challenging his conviction based on the Johnson
STANDARD OF REVIEW
obtain relief under 28 U.S.C. § 2255, Petitioner must
demonstrate “(1) an error of constitutional magnitude;
(2) a sentence imposed outside the statutory limits; or (3)
an error of fact or law . . . so fundamental as to render the
entire proceeding invalid.” Short v. United
States, 471 F.3d 686, 691 (6th Cir. 2006) (quoting
Mallett v. United States, 334 F.3d 491, 496-97 (6th
Cir. 2003)). He “must clear a significantly higher
hurdle than would exist on direct appeal” and establish
a “fundamental defect in the proceedings which
necessarily results in a complete miscarriage of justice or
an egregious error violative of due process.” Fair
v. United States, 157 F.3d 427, 430 (6th Cir. 1998).
argues that the Johnson decision invalidated the
residual clause in § 924(c)(3)(B)'s definition of
crime of violence and that the absence of that provision
requires vacatur of his conviction under § 924(c)(1)(A).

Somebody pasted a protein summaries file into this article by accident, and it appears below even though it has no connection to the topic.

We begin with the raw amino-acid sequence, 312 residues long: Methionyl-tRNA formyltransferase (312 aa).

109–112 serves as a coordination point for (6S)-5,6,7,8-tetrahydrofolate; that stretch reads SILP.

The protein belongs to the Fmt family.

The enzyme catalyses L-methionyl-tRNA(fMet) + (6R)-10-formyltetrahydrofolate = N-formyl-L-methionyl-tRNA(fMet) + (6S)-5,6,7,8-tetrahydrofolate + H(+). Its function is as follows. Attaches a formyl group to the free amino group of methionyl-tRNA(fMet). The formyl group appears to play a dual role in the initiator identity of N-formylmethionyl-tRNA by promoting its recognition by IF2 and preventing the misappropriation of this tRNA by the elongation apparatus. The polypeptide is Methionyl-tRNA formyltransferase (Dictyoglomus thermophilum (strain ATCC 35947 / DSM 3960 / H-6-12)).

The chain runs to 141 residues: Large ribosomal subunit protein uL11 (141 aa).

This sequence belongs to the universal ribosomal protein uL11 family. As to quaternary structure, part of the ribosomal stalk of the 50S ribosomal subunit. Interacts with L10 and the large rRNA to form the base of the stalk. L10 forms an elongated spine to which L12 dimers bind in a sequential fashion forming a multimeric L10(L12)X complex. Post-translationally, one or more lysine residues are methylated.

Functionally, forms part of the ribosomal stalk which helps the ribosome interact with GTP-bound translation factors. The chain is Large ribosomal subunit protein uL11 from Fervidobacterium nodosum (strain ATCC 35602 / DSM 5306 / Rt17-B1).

The argument fails because binding Sixth Circuit precedent
holds that while Johnson invalidated the residual
provision of the ACCA, § 924(c)(3)(B)'s definition
of crime of violence remains unaffected. See United
States v. Taylor, 814 F.3d 340, 376-79 (6th Cir. 2016)
(recognizing at least four “significant
differences” between the residual clause in §
924(c)(3)(B) and the ACCA's residual clause and noting
“the argument that Johnson effectively
invalidated [the former] is . . . without merit”). As
such, Hobbs Act robbery remains a crime of violence capable
of supporting the conviction under § 924(c)(1)(A). To
the extent that Petitioner challenges his armed career
criminal designation, the Court finds that it need not
address that issue, because it based the sentence
imposed-life imprisonment followed by 84 months'
incarceration for the § 924(c) offense-on the penalties
set forth in § 3559(c). (PSR ¶¶ 33, 38, 40,
47-50, 53, 71-75.) Under that statute, a defendant convicted
in federal court of a “serious violent felony shall be
sentenced to life imprisonment if [he] has been convicted . .